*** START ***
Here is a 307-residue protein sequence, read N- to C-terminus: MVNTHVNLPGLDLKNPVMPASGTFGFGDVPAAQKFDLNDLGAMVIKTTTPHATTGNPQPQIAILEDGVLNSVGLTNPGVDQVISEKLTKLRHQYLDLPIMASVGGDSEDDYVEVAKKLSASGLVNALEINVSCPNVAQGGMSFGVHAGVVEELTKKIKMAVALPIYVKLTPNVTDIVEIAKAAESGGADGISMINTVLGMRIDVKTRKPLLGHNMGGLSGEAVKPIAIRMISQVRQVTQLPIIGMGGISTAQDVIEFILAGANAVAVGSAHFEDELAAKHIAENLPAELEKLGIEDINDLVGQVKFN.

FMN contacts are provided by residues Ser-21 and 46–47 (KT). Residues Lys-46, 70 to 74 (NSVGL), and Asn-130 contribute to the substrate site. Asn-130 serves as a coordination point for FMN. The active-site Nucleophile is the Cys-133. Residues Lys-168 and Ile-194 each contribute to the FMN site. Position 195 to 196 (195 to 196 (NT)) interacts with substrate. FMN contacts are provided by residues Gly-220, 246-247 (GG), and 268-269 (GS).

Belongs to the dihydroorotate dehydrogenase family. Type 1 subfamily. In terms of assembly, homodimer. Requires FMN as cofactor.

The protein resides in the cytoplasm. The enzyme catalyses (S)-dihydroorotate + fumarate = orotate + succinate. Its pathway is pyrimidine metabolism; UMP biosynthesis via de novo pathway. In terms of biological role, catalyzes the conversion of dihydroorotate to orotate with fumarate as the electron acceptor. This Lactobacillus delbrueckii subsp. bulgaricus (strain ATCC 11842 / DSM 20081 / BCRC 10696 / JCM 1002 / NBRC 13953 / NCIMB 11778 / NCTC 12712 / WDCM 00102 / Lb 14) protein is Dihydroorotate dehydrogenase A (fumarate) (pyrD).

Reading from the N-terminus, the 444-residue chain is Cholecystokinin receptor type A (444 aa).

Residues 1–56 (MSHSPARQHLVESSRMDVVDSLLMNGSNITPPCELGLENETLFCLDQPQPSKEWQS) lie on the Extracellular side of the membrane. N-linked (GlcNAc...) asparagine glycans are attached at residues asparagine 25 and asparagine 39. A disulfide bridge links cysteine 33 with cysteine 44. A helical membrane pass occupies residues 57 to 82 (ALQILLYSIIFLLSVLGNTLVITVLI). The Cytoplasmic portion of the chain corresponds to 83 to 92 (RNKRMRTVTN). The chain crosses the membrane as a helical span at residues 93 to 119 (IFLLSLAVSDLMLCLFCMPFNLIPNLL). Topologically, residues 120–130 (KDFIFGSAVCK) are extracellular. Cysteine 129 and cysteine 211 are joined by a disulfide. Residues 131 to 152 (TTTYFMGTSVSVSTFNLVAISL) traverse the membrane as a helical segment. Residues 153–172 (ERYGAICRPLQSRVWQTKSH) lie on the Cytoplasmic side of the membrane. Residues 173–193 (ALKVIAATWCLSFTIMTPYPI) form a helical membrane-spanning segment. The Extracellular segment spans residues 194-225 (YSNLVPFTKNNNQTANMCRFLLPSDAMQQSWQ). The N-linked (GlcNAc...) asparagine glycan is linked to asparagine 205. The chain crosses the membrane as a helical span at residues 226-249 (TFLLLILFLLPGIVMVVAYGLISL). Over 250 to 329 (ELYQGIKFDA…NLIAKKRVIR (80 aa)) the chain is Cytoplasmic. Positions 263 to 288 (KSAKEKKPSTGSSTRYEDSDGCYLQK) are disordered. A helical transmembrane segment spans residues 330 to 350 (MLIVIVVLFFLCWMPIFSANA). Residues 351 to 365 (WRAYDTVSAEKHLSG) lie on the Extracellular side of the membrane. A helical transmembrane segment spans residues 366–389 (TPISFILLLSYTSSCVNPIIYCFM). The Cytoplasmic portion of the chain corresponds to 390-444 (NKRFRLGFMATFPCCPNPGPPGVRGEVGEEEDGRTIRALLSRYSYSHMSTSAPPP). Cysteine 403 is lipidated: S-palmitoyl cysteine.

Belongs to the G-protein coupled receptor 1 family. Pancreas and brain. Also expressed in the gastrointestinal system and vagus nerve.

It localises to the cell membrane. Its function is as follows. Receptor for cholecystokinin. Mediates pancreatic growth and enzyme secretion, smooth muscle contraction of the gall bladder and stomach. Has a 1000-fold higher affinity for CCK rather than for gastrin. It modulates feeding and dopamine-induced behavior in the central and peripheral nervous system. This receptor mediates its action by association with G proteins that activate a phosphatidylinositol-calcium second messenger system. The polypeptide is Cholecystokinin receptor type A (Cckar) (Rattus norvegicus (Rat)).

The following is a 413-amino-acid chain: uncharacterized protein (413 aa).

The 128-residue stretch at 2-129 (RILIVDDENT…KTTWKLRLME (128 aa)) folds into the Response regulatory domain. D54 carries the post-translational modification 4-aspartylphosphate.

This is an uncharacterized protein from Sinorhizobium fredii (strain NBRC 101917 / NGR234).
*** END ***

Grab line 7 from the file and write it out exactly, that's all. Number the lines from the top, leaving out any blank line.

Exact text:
Belongs to the G-protein coupled receptor 1 family. Pancreas and brain. Also expressed in the gastrointestinal system and vagus nerve.